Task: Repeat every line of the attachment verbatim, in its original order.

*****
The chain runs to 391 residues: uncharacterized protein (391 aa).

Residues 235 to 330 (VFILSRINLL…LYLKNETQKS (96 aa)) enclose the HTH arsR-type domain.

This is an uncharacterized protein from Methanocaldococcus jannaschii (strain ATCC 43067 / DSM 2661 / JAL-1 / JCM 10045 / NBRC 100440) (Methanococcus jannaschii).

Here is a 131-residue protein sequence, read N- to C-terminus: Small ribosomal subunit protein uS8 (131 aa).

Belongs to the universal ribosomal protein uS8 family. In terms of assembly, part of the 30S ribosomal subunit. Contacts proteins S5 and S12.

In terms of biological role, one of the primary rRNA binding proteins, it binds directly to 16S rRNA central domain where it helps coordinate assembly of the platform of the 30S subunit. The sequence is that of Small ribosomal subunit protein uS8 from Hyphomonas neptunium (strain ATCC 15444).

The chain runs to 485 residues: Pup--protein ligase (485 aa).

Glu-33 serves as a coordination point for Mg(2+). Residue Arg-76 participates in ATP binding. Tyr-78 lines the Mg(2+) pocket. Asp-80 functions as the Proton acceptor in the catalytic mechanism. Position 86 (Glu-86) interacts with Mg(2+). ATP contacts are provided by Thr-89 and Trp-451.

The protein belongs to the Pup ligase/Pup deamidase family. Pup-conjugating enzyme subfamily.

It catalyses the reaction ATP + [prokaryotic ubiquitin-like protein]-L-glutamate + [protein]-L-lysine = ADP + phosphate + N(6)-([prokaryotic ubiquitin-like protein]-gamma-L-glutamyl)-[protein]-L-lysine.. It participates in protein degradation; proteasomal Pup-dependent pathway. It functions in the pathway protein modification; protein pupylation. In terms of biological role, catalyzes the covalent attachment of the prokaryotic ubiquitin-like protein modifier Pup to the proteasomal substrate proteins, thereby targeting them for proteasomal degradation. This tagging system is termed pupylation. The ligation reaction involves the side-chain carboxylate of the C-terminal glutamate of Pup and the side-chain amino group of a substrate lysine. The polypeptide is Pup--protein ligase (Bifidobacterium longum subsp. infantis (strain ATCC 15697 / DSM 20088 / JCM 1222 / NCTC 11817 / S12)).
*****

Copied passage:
The chain runs to 391 residues: uncharacterized protein (391 aa).

Residues 235 to 330 (VFILSRINLL…LYLKNETQKS (96 aa)) enclose the HTH arsR-type domain.

This is an uncharacterized protein from Methanocaldococcus jannaschii (strain ATCC 43067 / DSM 2661 / JAL-1 / JCM 10045 / NBRC 100440) (Methanococcus jannaschii).

Here is a 131-residue protein sequence, read N- to C-terminus: Small ribosomal subunit protein uS8 (131 aa).

Belongs to the universal ribosomal protein uS8 family. In terms of assembly, part of the 30S ribosomal subunit. Contacts proteins S5 and S12.

In terms of biological role, one of the primary rRNA binding proteins, it binds directly to 16S rRNA central domain where it helps coordinate assembly of the platform of the 30S subunit. The sequence is that of Small ribosomal subunit protein uS8 from Hyphomonas neptunium (strain ATCC 15444).

The chain runs to 485 residues: Pup--protein ligase (485 aa).

Glu-33 serves as a coordination point for Mg(2+). Residue Arg-76 participates in ATP binding. Tyr-78 lines the Mg(2+) pocket. Asp-80 functions as the Proton acceptor in the catalytic mechanism. Position 86 (Glu-86) interacts with Mg(2+). ATP contacts are provided by Thr-89 and Trp-451.

The protein belongs to the Pup ligase/Pup deamidase family. Pup-conjugating enzyme subfamily.

It catalyses the reaction ATP + [prokaryotic ubiquitin-like protein]-L-glutamate + [protein]-L-lysine = ADP + phosphate + N(6)-([prokaryotic ubiquitin-like protein]-gamma-L-glutamyl)-[protein]-L-lysine.. It participates in protein degradation; proteasomal Pup-dependent pathway. It functions in the pathway protein modification; protein pupylation. In terms of biological role, catalyzes the covalent attachment of the prokaryotic ubiquitin-like protein modifier Pup to the proteasomal substrate proteins, thereby targeting them for proteasomal degradation. This tagging system is termed pupylation. The ligation reaction involves the side-chain carboxylate of the C-terminal glutamate of Pup and the side-chain amino group of a substrate lysine. The polypeptide is Pup--protein ligase (Bifidobacterium longum subsp. infantis (strain ATCC 15697 / DSM 20088 / JCM 1222 / NCTC 11817 / S12)).